Bluefield Daily Telegraph, Bluefield, WV

May 19, 2013

Regional scourge — Prostitution crackdown a must

Bluefield Daily Telegraph

— Let’s get one thing straight: There is nothing positive about having prostitutes working U.S. Route 52, Mercer Street in Princeton, and other parts of Mercer County.

The scourge of prostitution is devaluing our neighborhoods. It is hurting businesses in our cities. And it’s an unnecessary eyesore for residents and out-of-town visitors who are visiting our region — and driving down Route 52 — to utilize the new Hatfield-McCoy Trail in Bramwell. What are these out-of-town visitors to think when they see prostitutes trying to wave down motorists on Route 52 on their way to the Hatfield-McCoy Trail?

It’s unacceptable, plain and simple. And so are those prostitutes who continue to openly work their trade along Mercer Street in Princeton — a downtown area that city leaders are diligently trying to revitalize. And what about our children? Young children, sadly, are often unable to play outside without being exposed to this unacceptable behavior. Some parents correctly fear for their teenage daughters, who they say could be propositioned by the “johns” who pay for the services of the prostitutes.

Skip Crane, head of the Bluewell Improvement Association, implored members of the Mercer County Commission to help last week in cleaning up this unacceptable behavior. Crane says prostitutes are often seen along Route 52 from 4 to 7 p.m. He adds they frequently walk onto the highway and try flag down motorists.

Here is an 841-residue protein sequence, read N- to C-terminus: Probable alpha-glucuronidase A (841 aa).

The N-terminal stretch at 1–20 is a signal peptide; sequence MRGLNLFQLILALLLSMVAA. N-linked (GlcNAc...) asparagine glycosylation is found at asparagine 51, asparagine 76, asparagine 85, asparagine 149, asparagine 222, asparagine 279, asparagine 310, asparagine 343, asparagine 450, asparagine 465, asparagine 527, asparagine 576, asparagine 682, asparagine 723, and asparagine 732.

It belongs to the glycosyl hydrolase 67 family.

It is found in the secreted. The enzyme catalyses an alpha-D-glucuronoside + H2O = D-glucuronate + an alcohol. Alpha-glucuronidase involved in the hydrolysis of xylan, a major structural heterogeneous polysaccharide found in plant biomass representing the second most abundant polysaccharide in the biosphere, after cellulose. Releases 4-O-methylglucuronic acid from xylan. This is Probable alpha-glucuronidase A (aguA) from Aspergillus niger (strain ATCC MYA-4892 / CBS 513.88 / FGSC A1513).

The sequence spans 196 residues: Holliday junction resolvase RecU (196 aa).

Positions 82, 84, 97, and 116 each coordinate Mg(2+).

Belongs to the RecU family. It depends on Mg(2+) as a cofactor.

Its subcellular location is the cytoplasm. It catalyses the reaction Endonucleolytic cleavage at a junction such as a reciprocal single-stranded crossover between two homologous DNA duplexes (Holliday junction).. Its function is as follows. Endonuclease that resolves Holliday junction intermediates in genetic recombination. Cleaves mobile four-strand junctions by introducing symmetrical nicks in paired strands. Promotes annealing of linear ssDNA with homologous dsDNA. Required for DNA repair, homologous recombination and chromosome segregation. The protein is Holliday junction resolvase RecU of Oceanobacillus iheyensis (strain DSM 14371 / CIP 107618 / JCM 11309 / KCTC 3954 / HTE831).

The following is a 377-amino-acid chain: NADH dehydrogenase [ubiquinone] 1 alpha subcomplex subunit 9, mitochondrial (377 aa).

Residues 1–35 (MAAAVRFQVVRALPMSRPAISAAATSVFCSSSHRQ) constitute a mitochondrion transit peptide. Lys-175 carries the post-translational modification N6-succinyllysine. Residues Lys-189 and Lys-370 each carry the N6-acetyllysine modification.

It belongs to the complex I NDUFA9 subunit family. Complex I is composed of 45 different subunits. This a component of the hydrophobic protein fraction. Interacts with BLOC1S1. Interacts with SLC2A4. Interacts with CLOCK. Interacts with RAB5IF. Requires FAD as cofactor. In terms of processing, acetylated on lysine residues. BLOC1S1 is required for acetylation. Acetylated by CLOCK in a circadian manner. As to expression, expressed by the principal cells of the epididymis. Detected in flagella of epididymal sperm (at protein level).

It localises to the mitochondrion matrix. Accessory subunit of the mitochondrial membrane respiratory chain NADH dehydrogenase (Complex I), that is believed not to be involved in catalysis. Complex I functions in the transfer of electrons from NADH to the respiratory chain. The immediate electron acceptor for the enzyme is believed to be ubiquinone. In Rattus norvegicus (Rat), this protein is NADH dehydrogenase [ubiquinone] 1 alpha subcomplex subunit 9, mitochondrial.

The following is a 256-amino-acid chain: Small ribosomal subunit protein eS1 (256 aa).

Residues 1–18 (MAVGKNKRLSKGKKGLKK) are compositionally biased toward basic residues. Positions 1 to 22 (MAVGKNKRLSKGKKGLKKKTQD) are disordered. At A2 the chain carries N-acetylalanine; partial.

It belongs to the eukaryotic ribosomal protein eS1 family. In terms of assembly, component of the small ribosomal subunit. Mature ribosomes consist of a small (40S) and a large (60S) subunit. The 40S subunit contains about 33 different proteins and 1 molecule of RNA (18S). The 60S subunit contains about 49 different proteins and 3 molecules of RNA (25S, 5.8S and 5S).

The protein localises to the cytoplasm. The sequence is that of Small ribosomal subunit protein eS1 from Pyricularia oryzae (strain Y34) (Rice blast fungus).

“They’ll wave at you,” Crane told the commissioners last week. “It seems like the last month or so, it’s been a major problem. Ladies in pink are all over Bluewell.”

 Motorists who travel Route 52 on a daily basis can attest to this assessment. The prostitutes are a problem.

The new foot patrols launched last week by the Princeton Police Department on Mercer Street will certainly help. According to Lt. J.W. Howell with the Princeton Police Department, officers will be present on Mercer Street throughout the summer months. The department plans to patrol Mercer Street at different times of the day and use different officers. Besides helping business owners, Howell hopes the foot patrols will cut down on prostitution and public intoxication.

Additional enforcement is also a must on Route 52. Having prostitutes trying to stop vehicles on this heavily traveled primary corridor is a prescription for a chain-reaction crash. And it’s also an embarrassment for the region when visitors to the Hatfield-McCoy Trail system must be exposed to this sad situation.

There is no excuse for prostitution. Area judges, and prosecuting attorneys, must exercise the maximum penalty that can be imposed upon prostitutes, and those men who pay for their services. Send a strong message. Let them know their behavior will not be accepted in our cities and communities. Then, and only then, can we begin to get a handle on this problem.

We also need to see increased patrols, and more undercover operations, aimed at getting the prostitutes and their customers off our streets. Let’s address this problem now before it gets worse later this summer.

Finally, area lawmakers need to strengthen prostitution penalties in the Mountain State. That should be a no-brainer. Yet this very obvious problem doesn’t appear to be on the radar screen of lawmakers. Why?